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Olive fruit processing produces large amounts of by-products, including liquid and solid wastes arising from olive oil extraction and the production of table olives. The disposal without any treatment of the wastewaters, arising mainly from the olive-mill (OMWW) and to a lesser degree from the table olive industries, is known to cause serious environmental problems. A wide range of technological processes are available nowadays for reducing the pollutant effects of OMWW and for its transformation into valuable products, the most suitable procedures being found to involve recycling rather than detoxification of this waste. Moreover, antipollution legislation has been forcing the utilization of OMWW as an alternative to disposal. Thus, in view of the current need for upgrading by-products at all stages of the olive oil industry (Demichelli M. and Bontoux L., 1996), increasing attention has been paid to discovering a use for OMWW.

OMWW is composed of vegetation water, soft tissues of the olive fruit, and water used at the different stages of oil production. The vegetation water in the olive fruit represents 45-50% of the weight of the fruit and a volume of up to 7 million m3 is produced each year, in addition to the water added during the olive oil extraction process. The organic matter content is 15-18%, which implies an annual production of 1-1.2 million tons of substance that may be used as raw material either to recover valuable natural constituents/by-products or as a culture from which to develop microorganisms for new products (Fiestas Ros de Ursinos J.A. et al., 1996). Since the early 1970s, the pressure of pollution has promoted studies on conversion of OMWW to useful products like fertilizer, animal feed, a medium of fermentation for single cell protein (SCP) and enzymes, production of alcohol (ethanol, butanol, mannitol), biogas, etc. Lately, several techniques have been developed for the efficient and economic extraction of antioxidants27. Fig. 10.1 shows schematically some fields for the end products of treated OMWW.

27The applications of OMWW have been reviewed by Ramos-Cormenzana (1986) and widely discussed at the Granada Olive Oil Conference held in 1995, in Granada, Spain.

The use of olive-mill liquid wastes is known since antiquity. A predecessor of OMWW is amurca. Amurca or olive oil lees, the watery bitter-tasting liquid residue obtained when the oil is drained from compressed olives, had many uses in agriculture. Amurca has been described by several ancient authors as having a universal remedy against insects, weeds, and plant diseases (Columella, Pliny the Elder, Cato, and others). Amurca has also been used for smoothing out plaster floors, oiling leather, etc.; however, many of these uses are not exactly applicable for the modern day28.

Solid olive-mill wastes have been traditionally used as fuel, both domestic and industrial, and animal feed — see Fig. 10.2. Other uses include use as fertilizer and construction material.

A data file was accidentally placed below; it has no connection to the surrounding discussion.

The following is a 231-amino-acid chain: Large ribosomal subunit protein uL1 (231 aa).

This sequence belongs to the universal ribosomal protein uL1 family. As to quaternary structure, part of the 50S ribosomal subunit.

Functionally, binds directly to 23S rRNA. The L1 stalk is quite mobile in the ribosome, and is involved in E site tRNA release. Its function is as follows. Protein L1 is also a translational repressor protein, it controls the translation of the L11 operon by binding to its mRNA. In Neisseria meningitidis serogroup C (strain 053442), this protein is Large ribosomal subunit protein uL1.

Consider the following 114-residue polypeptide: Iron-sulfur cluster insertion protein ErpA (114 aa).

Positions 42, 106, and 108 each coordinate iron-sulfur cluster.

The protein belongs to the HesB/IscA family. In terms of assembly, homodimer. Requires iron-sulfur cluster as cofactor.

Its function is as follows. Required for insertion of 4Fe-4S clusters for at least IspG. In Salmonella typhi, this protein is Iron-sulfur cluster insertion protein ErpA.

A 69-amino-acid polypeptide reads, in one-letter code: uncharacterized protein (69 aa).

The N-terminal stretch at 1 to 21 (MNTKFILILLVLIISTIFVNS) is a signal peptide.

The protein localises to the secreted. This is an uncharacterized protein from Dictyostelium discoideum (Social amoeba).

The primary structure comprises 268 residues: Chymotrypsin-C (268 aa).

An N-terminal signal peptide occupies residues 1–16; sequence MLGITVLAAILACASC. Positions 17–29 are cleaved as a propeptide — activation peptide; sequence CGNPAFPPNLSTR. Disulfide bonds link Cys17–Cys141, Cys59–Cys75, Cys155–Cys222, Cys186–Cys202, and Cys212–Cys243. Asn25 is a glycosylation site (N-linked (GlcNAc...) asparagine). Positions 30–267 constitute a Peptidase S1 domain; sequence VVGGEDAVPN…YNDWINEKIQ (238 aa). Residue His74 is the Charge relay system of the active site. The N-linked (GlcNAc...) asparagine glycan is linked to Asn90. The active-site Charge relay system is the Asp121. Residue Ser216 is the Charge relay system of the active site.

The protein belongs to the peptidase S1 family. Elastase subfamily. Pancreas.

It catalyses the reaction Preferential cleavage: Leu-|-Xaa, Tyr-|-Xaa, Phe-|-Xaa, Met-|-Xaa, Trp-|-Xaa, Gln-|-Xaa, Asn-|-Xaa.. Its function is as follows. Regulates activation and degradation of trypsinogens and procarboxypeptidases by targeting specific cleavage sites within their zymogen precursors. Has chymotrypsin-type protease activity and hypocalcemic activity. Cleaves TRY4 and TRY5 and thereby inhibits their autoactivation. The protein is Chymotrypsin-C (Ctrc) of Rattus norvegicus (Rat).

The use of the two-phase processing technique generated a new by-product that is a combination of liquid and solid wastes (2POMW). In Spain, a massive change from the traditional three-phase to the new two-phase process has taken place, and large volumes of this waste (~4.5 million tons per year) are already produced (Junta de Andalucía, 2002; Alburquerque J.A. et al., 2004). The massive production of this by-product intensified the efforts to find possible uses and diminish its environmental impact (EU project: FAIR CT96-1420 "IMPROLIVE").

Fig. 10.2. Piles of olive residue in a warehouse at the excavation site of Karanis in the Fayoum region of Egypt. This olive residue, which was once thought to be bread, was used for animal feed and fuel. (

Fig. 10.2. Piles of olive residue in a warehouse at the excavation site of Karanis in the Fayoum region of Egypt. This olive residue, which was once thought to be bread, was used for animal feed and fuel. (


Olive tree culture by-products include unpicked fruit, pruning, and harvest residues. Historically pruning brush was used for energy on small landholdings, but with availability of alternate energy sources and higher labor costs, only larger wood is still used for burning. Smaller wood and foliage can be chopped and incorporated into the soil or burned. Ashes can be spread on the fields to release potassium and trace elements. Increased production of olives has not been shown to justify expenses involved with such procedures (Amirante P. and Pipitone F., 2002). Using pruning brush for fuel or animal feed seems more promising.

It is also worth mentioning the wastes generated from olive oil use. The main by-product of olive oil use is waste cooking oil. Used cooking olive oil constitutes a waste which is included in the group of urban and municipal wastes. Its main use at present is in animal feed (although controversial) and, in a much smaller proportion, in the manufacture of soaps, biodegradable lubricants (although not recyclable), combustion (recovery of energy in industrial plants), or even fuel for engines (Dorado M.P. et al., 2004). An unusual by-product of the cosmetic use of olive oil in the antiquity was gloios — see Fig. 10.3.

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